I keep seeing women who married wealthy men during their childbearing years, falling head over heels, post-divorce, for loving, not wealthy men.
Because I have a legal project and because the news today does not inspire me, I wanted to direct your attention elsewhere — and get your opinion about a post-divorce phenomenon I keep seeing here in true, blue Marin.
Marin being what it is, I move in high-end white-collar circles. This is not a boast, it’s just a fact. At all the schools my children have attended, the greater number of parents have at least one degree and a majority have two. Some even have three degrees. These credentials translate into high-earning jobs for both men and women — although I know of only two cases in which the wives out-earn the husbands.
Over the years, several of my female friends have gotten divorced. With two exceptions out of perhaps 15-20 divorces, the husbands were very good earners. Unfortunately for their wives, they were also narcissists or sociopaths. The same clinical, self-detached, manipulative qualities that made them thrive in the corporate world made them unpleasant in the home.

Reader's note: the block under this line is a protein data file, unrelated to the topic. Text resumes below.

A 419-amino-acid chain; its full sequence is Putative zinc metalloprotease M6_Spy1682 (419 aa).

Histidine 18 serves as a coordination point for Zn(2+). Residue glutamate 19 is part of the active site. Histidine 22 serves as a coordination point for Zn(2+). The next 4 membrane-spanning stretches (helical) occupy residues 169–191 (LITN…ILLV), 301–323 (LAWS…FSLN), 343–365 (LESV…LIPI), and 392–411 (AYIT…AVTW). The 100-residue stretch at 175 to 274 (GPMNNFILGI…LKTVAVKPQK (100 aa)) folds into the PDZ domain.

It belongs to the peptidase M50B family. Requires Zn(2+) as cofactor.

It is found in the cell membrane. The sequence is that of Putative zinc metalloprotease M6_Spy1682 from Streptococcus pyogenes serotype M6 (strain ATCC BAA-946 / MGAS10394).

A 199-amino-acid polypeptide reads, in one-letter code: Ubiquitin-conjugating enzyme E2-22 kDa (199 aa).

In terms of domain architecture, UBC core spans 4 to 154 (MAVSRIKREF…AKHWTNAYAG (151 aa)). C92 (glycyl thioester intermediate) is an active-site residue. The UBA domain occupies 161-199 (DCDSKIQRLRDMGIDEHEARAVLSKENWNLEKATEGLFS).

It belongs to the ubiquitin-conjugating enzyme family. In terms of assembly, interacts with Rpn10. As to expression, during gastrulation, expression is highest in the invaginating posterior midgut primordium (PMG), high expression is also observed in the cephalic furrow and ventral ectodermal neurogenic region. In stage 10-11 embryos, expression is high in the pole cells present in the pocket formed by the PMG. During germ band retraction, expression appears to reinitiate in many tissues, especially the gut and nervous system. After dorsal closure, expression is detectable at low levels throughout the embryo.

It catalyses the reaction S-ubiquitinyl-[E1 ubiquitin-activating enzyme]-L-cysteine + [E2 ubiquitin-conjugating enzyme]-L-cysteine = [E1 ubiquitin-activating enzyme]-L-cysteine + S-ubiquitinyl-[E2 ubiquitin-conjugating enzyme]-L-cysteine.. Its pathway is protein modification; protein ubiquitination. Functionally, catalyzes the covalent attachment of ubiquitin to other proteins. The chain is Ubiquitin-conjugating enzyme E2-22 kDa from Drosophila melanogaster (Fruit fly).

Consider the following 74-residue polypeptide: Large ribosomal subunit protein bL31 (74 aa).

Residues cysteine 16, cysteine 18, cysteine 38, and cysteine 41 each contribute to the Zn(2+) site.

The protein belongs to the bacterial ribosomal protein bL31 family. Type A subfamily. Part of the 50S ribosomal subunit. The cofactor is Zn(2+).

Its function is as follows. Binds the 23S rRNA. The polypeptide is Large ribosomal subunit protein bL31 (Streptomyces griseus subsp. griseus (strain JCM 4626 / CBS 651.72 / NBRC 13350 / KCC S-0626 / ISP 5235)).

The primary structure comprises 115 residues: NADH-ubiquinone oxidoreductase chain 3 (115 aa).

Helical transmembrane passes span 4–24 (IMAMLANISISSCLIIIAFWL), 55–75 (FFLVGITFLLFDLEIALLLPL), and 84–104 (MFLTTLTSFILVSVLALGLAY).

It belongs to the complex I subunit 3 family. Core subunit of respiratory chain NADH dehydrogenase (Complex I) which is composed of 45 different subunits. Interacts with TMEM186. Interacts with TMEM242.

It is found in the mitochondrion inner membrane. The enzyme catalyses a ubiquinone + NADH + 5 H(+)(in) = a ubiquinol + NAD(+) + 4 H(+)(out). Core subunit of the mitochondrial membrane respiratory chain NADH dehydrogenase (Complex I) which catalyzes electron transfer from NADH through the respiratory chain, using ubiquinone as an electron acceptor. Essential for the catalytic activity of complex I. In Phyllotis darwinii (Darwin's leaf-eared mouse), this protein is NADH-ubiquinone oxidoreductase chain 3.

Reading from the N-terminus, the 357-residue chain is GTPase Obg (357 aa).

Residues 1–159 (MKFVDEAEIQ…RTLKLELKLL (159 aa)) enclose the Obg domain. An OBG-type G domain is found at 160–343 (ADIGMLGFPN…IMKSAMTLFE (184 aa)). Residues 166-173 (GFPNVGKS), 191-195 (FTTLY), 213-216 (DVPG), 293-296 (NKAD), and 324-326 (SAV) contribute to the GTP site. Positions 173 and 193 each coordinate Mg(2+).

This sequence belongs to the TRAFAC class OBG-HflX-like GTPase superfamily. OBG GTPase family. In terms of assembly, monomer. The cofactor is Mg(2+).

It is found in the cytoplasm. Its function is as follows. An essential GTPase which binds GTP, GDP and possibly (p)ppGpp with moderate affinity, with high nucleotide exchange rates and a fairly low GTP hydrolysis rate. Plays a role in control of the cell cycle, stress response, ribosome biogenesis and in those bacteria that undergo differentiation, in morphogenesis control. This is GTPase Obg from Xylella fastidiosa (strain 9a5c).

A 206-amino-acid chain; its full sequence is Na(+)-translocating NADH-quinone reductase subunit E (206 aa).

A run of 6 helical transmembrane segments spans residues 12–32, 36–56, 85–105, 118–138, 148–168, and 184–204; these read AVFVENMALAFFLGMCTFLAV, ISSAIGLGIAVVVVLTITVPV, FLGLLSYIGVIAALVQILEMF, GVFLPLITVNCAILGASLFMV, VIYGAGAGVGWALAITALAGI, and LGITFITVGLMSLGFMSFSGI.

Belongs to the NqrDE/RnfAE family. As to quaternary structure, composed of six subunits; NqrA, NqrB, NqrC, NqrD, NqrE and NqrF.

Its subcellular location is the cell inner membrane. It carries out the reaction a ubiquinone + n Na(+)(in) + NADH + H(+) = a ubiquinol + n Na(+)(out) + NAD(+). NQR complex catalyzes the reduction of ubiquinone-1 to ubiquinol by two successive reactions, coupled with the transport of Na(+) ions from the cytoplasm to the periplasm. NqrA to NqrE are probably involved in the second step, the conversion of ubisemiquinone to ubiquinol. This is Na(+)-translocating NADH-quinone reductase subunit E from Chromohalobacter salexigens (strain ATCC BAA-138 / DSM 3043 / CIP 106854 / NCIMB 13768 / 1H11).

The divorces of which I speak happened many years ago and my women friends have moved on. Only one of them has a new partner who earns more than, or as much as, her former husband did. The trend I’ve observed is that these women have all found tremendous happiness with partners who earn about the same as or even less than the women do.
I still get a kick out of what one woman told me: “He’s so wonderful. He’s loving and supportive to me. He barely earns any money, but I just don’t care!
My theory is that, during peak childbearing years, these women instinctively sought men who would provide for them and their children. It didn’t matter that the men had less than stellar interpersonal skills. What mattered was that, when the women were pregnant and raising little children, they would not have to worry about food or shelter. This was not a gold-digger approach to selecting a husband. It was an atavistic drive to provide optimal circumstances for raising a child.
Once women’s childbearing and child-rearing years ended, the women were unconstrained by lizard-brain concerns. Post-divorce, they could follow their hearts, not their reproductive organs. That’s why I see the same women who were emotionally burned by striving, successful men now seeking comfort with men for whom financial success is not a be-it and end-all.
In other words, the fact that a young woman chose as the father of her children an emotionally distant or punitive man who was a very good breadwinner does not mean that the woman will repeat that pattern in her next relationship. The hormones and common sense that dictate a certain choice when we’re young may be delightfully irrelevant when we’re older.
So, that’s my theory based upon the post-divorce women whom I’ve observed in my little patch of Deep Blue. Is it just me or have any of you seen (or lived) the same phenomenon?
Photo credit: Divorce, by Gerard van Der Leun. Creative Commons; some rights reserved.